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AIDS: A Global 'Super Disaster'

14th Sep 1999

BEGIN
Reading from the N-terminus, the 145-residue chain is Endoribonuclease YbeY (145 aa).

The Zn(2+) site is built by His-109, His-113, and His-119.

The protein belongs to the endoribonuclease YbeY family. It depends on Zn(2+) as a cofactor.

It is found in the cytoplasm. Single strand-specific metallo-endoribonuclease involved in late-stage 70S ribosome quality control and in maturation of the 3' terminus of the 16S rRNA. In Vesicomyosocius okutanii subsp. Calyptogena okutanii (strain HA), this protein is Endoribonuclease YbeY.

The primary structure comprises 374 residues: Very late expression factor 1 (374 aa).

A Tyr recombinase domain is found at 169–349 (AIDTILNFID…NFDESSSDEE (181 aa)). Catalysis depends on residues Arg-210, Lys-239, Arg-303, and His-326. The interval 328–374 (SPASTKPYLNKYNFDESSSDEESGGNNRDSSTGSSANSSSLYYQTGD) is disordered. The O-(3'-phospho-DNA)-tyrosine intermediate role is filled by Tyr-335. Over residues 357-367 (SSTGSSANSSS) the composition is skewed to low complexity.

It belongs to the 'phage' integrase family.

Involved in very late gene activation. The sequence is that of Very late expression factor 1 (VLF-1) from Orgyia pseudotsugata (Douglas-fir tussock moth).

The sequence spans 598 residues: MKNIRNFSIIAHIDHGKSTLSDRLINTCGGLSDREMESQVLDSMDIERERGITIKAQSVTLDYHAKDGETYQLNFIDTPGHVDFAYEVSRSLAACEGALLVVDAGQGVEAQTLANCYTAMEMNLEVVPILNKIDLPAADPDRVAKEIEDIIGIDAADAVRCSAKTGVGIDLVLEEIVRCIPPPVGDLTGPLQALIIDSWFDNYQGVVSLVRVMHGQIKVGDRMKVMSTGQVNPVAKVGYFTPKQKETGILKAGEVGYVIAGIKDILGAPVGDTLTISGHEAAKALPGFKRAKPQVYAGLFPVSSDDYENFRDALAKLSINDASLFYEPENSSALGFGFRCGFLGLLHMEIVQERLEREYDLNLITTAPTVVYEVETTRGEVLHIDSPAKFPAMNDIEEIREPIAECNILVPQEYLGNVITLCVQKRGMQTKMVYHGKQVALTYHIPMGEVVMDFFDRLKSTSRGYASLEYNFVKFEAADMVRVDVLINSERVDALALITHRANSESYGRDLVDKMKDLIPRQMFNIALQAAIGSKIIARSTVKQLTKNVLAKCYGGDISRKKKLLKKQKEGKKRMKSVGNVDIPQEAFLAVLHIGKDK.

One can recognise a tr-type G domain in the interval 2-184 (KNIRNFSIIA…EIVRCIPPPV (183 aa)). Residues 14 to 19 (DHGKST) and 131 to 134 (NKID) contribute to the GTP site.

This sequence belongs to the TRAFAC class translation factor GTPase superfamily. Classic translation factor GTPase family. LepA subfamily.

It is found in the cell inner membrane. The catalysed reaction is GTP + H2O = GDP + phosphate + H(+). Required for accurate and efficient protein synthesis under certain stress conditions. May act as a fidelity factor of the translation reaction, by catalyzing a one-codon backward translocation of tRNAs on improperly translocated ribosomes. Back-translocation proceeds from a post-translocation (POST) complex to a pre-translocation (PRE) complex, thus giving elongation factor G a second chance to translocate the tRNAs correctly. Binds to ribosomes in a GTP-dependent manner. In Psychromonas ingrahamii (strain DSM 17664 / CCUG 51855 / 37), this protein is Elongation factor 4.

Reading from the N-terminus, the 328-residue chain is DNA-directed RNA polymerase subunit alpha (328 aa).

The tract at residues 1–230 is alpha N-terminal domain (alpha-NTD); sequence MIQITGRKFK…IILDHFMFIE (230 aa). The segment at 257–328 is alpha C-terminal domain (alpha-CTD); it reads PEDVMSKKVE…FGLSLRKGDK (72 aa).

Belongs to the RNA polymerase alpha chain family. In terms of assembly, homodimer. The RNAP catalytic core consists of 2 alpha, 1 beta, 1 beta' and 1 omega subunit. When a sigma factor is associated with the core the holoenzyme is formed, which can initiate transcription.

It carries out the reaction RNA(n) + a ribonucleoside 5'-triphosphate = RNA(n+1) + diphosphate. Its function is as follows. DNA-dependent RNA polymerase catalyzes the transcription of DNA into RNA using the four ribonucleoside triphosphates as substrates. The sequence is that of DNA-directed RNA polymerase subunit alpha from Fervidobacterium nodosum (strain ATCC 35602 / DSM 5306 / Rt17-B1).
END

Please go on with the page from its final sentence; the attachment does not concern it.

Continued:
An international conference on AIDS in Africa, where more than 80 percent of the total AIDS deaths in the world have occurred, opened in Zambia on Sunday amid calls for the pandemic to be declared a global disaster. The World Health Organisation's director for Africa, Ibrahim Samba, said on his arrival in the Zambian capital late Saturday that the disease which threatens to decimate the African population should be declared a global "super disaster". UNAIDS executive director Peter Piot said that each day last year saw 16,000 new HIV infections and half of them were experienced by young people. "Globally young people -- those who must build the bridges, create national wealth and conduct research of the future -- experience half of all new infections, in many parts of the world," said Piot in the preface to the UNAIDS report available at the 11th conference on AIDS Africa. For five days, delegates gathered here will brainstorm in search of practical ways to bring about a reversal of the trend of AIDS, the single greatest threat to economic, social and human development. Samba, who spoke ahead of the opening of the conference in Lusaka, said the devastating impact of AIDS called for more political will. Several African heads of states are expected to attend the meeting, which ends on Thursday. The World Bank has meanwhile called on African leaders to put the HIV/AIDS crisis in Africa high on their national agendas. "The World Bank is calling on African leaders, the private sector and society at large to push the HIV/AIDS crisis in sub-Saharan Africa to the centre of their national agendas in order to stop the fastest-growing threat to development," the bank said in a statement released at the conference. Samba, quoted by Zambia's Sunday Mail, said half of pregnant women in Africa were HIV positive while 80 percent of patients occupying medical wards in hospitals were suffering from AIDS. The 21 countries with the highest HIV prevalence in the world are all in Africa, and in at least 10 of them, the rate exceeds 10 percent of the population. Piot said by end of last year, more than 33 million people, a number that exceeds the entire population of Canada, were living with HIV. Life expectancy in most affected countries in Africa is declining, a reversal of the rapid progress made in the years that followed independence in the majority of the countries.

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